The first dividend income from the high yield portfolio (HYP) I set-up in May has already begun trickling into my clammy hands!
More precisely, the dividend income has been paid into the Halifax Sharebuilder account where I hold the portfolio. It will stay there until I withdraw it.
So far I’ve received a total of £14.50 in income, paid by four constituents: Royal Dutch Shell, Aberdeen Asset Management, Unilever, and Admiral. Not much of a haul from the £5,000 I invested but it’s early days. A full 16 companies are yet to make any payment, and all pay at least twice a year.
I calculate the HYP’s starting forecast yield to be around 4.3%. Therefore, we might expect at least £215 over a full 12 months to 6th May – though in the first year it’s certain to fall below that because some companies would have been trading ex-dividend when I jumped into these shares, and other payments due won’t actually make it into my account until the second year.
What I’ll do with the dividend income
As previously explained, I do not intend to reinvest the dividend income from this demo HYP back into these shares.
Partly that’s to reinforce a point: I think HYP’s are best thought of as income vehicles, rather than as necessarily a good route to growing a capital sum (although that said there’s nothing wrong with targeting income from day one and avoiding onerous switching costs and hassle later on, even if it’s potentially not a winning strategy in total return terms. There’s more than one way to skin cats).
“Do you know the only thing that gives me pleasure? It’s to see my dividends coming in…”
– J.D. Rockefeller.
I’m also not reinvesting these small amounts of dividend income because I want to avoid the tedious paperwork associated with reinvesting dividends outside of an ISA should I ever need to calculate capital gains tax on the shares.
But mainly I want to ‘cleanly’ see what my initial £5,000 investment is paying out in a few year’s time, and to judge if it has achieved my target of delivering more cash in real terms (that is, inflation-adjusted) than today.
This will be trivially easy to see if I simply keep the capital investment intact, and then add up and withdraw all the income every year. I’ll report the annual dividend income sum here on Monevator, and we can ponder what a fully scaled-up equity income portfolio might mean for a pensioner currently trying to get by on a squeezed and cheapened fixed income.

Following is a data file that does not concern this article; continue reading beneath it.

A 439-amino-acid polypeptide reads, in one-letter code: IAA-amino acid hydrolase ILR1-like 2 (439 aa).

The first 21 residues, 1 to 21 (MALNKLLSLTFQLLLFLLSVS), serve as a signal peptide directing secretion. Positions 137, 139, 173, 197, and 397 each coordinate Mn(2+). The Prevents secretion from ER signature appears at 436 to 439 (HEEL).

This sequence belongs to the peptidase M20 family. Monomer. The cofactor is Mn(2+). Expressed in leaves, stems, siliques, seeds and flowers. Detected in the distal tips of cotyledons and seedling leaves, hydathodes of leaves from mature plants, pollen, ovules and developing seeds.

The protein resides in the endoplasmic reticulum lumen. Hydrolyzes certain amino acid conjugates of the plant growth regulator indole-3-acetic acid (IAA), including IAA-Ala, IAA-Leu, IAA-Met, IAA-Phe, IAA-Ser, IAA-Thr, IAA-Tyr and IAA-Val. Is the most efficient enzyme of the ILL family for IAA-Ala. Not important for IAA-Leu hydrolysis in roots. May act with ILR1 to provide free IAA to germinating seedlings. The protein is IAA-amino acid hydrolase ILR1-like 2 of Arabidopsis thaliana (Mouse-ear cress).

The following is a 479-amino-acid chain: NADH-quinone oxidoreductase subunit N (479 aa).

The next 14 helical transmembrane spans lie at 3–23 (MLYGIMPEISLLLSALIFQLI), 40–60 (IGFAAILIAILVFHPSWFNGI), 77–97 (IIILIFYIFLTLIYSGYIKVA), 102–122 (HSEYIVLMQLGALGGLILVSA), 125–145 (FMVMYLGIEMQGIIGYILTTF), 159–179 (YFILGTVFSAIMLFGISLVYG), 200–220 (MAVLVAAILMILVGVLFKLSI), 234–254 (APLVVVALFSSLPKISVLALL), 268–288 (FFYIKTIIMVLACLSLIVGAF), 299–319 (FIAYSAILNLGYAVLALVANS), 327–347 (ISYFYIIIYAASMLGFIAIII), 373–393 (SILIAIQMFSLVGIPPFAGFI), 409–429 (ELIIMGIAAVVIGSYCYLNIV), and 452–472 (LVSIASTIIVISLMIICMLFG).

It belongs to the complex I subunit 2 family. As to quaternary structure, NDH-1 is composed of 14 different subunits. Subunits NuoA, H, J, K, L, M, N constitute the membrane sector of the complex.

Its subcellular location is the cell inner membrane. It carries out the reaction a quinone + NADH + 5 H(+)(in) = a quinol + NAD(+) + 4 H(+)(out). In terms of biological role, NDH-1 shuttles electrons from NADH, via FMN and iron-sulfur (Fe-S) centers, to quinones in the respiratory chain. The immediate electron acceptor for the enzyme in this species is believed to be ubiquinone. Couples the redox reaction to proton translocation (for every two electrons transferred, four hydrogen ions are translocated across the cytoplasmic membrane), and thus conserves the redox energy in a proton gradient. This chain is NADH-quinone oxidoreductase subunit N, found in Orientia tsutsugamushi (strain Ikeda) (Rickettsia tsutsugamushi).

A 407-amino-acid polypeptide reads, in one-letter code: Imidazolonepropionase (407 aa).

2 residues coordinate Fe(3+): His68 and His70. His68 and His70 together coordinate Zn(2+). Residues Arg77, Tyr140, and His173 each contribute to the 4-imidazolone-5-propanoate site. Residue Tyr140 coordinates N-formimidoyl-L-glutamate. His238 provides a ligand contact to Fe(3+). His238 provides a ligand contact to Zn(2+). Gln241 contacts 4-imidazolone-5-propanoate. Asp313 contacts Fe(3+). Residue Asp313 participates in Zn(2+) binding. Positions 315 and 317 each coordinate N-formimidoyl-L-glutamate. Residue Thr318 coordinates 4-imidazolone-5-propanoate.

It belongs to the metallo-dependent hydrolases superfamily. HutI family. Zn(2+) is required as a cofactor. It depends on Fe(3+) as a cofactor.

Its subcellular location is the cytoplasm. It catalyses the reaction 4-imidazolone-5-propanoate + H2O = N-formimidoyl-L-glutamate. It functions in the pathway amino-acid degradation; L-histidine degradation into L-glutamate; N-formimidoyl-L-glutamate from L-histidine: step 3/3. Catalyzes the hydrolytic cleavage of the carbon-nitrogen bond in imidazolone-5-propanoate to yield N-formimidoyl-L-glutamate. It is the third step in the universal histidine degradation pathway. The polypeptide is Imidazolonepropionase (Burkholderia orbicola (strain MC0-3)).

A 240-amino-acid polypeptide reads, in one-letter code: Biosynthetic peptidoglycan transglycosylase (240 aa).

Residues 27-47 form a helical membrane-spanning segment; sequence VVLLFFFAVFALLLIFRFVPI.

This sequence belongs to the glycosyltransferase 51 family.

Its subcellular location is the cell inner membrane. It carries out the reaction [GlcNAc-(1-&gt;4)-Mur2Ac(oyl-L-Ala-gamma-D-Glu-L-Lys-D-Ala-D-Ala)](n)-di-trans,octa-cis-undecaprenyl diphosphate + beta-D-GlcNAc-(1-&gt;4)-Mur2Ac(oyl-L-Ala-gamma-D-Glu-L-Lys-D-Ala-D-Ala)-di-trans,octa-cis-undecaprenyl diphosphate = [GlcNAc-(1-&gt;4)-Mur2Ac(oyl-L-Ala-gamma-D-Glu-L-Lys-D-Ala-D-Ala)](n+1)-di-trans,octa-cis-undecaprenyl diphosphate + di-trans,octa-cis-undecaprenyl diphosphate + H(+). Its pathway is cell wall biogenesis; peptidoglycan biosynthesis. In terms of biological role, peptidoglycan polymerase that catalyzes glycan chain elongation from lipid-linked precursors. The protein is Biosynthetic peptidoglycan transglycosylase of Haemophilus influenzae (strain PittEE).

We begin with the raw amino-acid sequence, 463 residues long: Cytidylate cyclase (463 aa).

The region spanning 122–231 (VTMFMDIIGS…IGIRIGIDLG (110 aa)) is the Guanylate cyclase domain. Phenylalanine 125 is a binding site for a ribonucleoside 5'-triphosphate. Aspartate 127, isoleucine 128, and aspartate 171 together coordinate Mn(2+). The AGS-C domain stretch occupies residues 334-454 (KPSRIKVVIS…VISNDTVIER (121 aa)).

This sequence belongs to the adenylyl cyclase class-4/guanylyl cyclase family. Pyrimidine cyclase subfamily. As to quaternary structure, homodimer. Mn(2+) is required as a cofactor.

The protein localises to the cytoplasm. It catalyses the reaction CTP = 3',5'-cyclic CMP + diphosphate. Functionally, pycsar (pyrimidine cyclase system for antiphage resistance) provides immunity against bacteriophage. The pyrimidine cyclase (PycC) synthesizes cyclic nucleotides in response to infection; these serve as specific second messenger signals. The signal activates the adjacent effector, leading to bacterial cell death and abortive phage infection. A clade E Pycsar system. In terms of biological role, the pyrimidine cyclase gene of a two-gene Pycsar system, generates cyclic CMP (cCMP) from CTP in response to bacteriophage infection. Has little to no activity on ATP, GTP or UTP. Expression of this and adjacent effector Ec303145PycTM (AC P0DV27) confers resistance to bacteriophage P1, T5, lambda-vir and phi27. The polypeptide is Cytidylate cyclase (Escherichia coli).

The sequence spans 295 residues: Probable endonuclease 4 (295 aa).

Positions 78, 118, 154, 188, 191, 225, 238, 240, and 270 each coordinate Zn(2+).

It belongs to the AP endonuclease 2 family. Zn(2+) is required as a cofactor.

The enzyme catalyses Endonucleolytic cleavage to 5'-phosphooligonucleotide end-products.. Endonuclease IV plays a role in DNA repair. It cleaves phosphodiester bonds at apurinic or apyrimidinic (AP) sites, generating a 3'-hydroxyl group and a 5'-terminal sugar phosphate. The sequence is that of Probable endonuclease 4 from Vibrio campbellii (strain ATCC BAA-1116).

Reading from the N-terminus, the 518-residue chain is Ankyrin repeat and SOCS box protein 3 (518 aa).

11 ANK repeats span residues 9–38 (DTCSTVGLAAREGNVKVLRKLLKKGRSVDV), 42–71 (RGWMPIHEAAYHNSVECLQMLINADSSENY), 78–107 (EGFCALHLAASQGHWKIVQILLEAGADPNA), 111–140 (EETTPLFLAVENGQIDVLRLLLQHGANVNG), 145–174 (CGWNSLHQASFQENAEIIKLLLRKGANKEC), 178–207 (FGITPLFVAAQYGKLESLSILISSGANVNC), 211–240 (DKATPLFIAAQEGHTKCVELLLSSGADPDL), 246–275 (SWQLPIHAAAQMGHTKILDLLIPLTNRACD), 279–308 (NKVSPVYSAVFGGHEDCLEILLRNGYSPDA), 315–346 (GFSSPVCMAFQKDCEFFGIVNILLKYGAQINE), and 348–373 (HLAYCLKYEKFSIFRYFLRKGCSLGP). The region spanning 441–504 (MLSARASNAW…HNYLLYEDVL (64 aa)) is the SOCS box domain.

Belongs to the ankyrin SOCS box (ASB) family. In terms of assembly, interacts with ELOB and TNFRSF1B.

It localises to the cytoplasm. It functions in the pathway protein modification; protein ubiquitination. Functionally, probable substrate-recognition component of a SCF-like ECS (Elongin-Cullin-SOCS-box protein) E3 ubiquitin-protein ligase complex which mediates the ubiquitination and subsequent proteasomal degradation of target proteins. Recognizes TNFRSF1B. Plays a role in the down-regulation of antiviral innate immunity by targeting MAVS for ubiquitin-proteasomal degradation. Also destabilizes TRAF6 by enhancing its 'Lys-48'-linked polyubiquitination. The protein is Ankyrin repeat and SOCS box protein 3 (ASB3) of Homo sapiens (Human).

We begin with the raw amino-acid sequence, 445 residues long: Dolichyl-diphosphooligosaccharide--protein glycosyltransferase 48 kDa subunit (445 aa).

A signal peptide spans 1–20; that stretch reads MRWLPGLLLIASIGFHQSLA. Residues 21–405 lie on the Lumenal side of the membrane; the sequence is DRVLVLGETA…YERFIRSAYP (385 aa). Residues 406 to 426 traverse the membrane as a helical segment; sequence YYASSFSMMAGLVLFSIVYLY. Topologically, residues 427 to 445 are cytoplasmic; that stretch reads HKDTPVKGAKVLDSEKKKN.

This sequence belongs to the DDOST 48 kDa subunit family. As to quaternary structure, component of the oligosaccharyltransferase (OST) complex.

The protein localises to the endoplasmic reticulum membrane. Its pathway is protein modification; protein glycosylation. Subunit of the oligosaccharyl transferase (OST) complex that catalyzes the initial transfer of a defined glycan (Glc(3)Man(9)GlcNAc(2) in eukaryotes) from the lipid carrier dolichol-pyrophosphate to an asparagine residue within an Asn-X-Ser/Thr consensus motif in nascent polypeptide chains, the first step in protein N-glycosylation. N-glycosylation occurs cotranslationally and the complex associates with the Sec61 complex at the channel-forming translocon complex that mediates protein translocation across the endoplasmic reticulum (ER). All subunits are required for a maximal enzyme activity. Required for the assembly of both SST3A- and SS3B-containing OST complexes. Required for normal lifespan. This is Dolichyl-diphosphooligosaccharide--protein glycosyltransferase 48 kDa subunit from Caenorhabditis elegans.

Dividend income is key to long-term returns
Now, if you’re a long-term investor in the stock market, you should certainly be reinvesting your dividend income.
This is super-simple with Halifax Sharebuilder, and it only charges you
1% of the sum being reinvested. (So 10p on automatic reinvestment of £10). 2% of the sum being reinvested (so 20p on an automatic reinvestment of £20). (The charge went up to 2% since I wrote this – see Martyn’s comments below).
Alternatively you could allow the dividend income to add up until you’ve got enough money to make another share purchase efficiently after dealing charges. I’d probably do this myself, to take the HYP to 30-odd shares, before I began to reinvest in existing holdings.
However you choose to reinvest your money from shares, make sure you do it if you’re under 60. Dividend income is extraordinarily important. While the financial media goes crazy for daily share price moves, it’s the compound impact of reinvesting dividend income over the decades that has generated the bulk of the stock market’s winning longer-term performance.
According to the infamous Barclays Equity Gilt Study 2011 edition of historical returns:
- £100 invested in UK equities in 1899 would have been worth just £180 by the end of 2010, after inflation. That’s barely doubled!
- In contrast, if you’d reinvested your dividends over the same time period, you’d have been left with an after-inflation sum of £24,133!
Spending your capital is a sin, just like the old-timers said. But spending your income too early isn’t going to lead to a heavenly retirement, either.
A fudge to track the HYP’s total return
Given the importance of dividend reinvestment, what I may do is track the year-end capital value of the demo HYP in a spreadsheet (and in an annual review on Monevator!) and then assume I reinvested that year’s dividend income into buying a fresh chunk of that same portfolio.
I’ll knock off 1.75% of the total cash amount (note: not the running yield!) of dividend income being reinvested to account for fees, spreads, and stamp duty.
For example, if I get £200 of dividends over the year, then I’ll assume £3.50 is lost to costs and add the remaining £196.50 to the ongoing portfolio value.
The next year I can simply calculate the yield due on that sum based on the actual return from the real-money portfolio, and compound again. Unless I’m missing something obvious, this should give a rough handle on how the portfolio would be growing if the money wasn’t being withdrawn to spend on whisky and women (or more likely Kindle books and Marks & Spencer canapes).
Obviously it won’t produce exactly the same result as reinvesting dividend income throughout the year would, but it will serve as a decent approximation and anomalies should balance out over time.